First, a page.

The following scene was deleted from the ending of the very first draft of TTD:P1 because it was inconsistent with details from Earth Song about how Smirkums ends up under the CNA’s protection. It does, though, hold true to the relationship between Erikhó:wa, Guillermo, and Owen.
Of course. I feel like a an idiot for not thinking of them sooner. For not thinking of them first.
The Council for North America is a group of shifters supposed to facilitate shifter-human coexistence, but I’d bet my life that they would welcome me into their lands if they knew my situation. Yeah, one of their members is Kanontienentha, but there are others, and they’re all equal.
I bet the bison representative would have taken me in since Kachina had once been part of the herd. The bison would have had the sympathy and the resources to help me…
But I’d run to your parents because they were the only light in the dark when I’d decided to run.
Stupid. I could not have made a worse choice by exposing your parents like this.
I know I can ask Guillermo to drive me to the CNA border, and I know he would, but you’ve picked me up from raven lands several times in his sedan. I don’t know if the raven even paid attention to stuff like that, but now, knowing how much I’ve already put your parents at risk, I don’t want to gamble with how long raven memories might last.
None of that changes the fact that I have to leave. I don’t have a choice. The longer I stay with your parents, the more reasons I give the ravens to harass your family.
I make my way to the kitchen and try my best to explain why I have to leave in a reasonable tone of voice, but no matter the calm I’m trying to put out, Guillermo’s nostrils start flaring and Owen’s eyes get all squinty like when he’s losing at chess.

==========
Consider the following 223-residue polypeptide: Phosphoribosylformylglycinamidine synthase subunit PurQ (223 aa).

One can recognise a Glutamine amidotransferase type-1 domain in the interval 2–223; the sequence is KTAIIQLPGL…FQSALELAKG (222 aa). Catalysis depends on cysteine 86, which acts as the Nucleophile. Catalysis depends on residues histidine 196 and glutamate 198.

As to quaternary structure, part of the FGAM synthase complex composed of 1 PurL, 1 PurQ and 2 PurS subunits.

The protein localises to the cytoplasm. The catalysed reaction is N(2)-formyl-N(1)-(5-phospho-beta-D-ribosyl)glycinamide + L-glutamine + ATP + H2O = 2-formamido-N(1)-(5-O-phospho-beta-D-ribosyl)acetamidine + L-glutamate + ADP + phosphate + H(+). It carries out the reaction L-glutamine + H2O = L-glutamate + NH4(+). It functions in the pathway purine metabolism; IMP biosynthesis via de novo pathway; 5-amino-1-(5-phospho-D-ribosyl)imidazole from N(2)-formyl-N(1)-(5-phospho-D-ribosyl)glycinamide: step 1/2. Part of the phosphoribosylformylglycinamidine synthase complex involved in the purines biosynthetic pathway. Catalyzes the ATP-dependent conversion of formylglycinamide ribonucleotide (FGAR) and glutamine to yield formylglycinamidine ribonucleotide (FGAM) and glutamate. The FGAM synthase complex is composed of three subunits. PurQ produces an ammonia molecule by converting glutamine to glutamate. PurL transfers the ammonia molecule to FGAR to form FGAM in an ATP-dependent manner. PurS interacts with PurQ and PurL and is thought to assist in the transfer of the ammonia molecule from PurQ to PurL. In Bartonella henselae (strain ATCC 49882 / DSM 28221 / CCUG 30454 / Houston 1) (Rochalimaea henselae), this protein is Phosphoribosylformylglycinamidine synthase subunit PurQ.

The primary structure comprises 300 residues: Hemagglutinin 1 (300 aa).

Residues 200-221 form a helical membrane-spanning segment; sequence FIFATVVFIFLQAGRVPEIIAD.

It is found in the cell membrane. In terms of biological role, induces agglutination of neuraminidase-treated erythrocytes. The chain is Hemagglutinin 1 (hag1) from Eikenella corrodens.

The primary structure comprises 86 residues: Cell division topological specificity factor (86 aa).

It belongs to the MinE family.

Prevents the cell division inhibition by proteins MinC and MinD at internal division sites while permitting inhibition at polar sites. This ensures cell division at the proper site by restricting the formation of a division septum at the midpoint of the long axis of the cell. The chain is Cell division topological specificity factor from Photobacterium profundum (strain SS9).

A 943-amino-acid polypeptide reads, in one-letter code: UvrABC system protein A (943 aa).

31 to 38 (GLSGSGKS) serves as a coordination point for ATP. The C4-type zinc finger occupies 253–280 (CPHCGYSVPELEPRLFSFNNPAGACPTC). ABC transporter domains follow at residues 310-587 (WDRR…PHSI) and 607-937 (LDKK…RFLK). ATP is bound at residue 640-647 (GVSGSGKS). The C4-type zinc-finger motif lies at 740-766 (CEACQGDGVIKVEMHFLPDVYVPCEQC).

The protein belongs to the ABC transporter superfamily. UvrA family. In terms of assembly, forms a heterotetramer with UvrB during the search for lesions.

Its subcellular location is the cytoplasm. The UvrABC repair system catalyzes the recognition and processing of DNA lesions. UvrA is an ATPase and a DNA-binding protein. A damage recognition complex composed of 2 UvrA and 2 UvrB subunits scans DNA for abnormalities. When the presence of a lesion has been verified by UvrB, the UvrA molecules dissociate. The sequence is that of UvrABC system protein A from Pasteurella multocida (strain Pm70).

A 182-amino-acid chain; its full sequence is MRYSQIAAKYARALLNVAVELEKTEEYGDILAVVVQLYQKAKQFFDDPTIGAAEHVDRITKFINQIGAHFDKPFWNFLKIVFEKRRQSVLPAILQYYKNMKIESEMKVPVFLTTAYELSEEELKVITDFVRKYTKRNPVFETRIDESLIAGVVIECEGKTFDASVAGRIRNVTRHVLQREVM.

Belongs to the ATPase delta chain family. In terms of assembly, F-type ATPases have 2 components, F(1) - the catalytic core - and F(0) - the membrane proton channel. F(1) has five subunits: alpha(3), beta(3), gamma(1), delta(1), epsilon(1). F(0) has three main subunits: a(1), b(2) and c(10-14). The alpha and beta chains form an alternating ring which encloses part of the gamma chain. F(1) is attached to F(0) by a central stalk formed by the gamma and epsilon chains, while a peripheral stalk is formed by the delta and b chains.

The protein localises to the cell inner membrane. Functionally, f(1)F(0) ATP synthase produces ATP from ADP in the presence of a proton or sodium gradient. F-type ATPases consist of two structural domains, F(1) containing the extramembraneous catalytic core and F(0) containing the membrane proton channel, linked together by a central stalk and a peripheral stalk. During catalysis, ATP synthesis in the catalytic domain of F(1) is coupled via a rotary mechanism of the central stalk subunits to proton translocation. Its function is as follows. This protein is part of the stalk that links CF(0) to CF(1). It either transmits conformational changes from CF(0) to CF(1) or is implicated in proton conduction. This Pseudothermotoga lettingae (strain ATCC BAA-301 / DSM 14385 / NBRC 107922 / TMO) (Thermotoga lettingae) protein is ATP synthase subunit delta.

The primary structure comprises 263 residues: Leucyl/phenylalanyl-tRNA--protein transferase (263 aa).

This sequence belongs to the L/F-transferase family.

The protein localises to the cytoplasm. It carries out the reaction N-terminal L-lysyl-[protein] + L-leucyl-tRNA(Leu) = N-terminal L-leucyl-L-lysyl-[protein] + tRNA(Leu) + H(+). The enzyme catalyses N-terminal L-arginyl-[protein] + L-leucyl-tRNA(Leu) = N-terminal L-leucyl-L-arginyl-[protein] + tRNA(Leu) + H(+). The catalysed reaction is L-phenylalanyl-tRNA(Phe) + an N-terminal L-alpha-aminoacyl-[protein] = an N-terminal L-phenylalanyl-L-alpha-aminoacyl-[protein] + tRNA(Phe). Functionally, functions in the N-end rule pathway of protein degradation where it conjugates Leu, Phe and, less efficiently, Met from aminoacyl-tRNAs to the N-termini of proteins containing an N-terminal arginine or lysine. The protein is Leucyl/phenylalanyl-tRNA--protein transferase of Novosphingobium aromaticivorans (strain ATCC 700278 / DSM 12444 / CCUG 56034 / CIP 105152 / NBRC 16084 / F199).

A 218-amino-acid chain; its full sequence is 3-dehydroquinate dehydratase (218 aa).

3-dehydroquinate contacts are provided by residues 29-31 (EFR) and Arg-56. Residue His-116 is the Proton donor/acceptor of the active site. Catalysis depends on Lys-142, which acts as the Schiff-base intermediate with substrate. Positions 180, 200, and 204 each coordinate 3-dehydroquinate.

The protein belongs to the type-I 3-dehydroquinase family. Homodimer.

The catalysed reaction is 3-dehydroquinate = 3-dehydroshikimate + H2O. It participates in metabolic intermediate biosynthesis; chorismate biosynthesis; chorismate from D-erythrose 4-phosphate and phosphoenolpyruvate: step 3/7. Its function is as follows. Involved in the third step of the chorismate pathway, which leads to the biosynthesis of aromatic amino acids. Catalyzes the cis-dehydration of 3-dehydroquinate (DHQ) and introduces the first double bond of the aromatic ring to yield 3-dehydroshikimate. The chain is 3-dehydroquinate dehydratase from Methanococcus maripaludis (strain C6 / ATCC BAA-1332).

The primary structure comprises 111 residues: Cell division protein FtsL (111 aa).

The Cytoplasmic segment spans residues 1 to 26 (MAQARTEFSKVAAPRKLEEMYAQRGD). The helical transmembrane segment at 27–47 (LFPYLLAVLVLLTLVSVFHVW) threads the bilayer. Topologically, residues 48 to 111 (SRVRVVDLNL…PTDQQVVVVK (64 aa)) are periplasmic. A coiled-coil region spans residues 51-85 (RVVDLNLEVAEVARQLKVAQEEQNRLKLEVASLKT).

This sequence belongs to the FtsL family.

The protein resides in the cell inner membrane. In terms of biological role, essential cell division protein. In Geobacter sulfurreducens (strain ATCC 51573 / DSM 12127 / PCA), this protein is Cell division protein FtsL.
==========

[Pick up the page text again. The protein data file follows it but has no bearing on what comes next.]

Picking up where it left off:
“Nonsense,” Owen says, as Guillermo cuts off my reasoning with an impulsive hug. “We’ll take you to the CNA.”
“Our neighbor has a minivan that I’m sure we can borrow,” Guillermo says, releasing me.
I wish I’d been more of a hero, then. Someone who can’t feel fear would not have risked you parents’ safety just to secure mine, but I’m not a hero. And I need help.
“Thank you. I know that you didn’t want to get involved. I’m so sorry. I never—”
Owen wraps an arm around me and squeezes, cutting me off with a gentle gesture of affection that I know is rare for him.
“You do not need to be sorry for who you are, or who you’re growing to be,” he says. “And we are so glad that we can be here to help when your family can’t. I know Serena would be here if she could be.”
The assurances from people who are effectively my in-law breaks down the angry walls I’ve been putting up ever since Kachina and I first spoke on the phone. The promise of love and acceptance no matter what that I hadn’t received at home leaves me holding back sobs, but I can’t stop the tears.
“Thank you for everything,” I say, sniffing past the snot.
Owen gives me another squeeze and lets me go. “Steady on, now,” he says. “Let’s get you to the CNA.”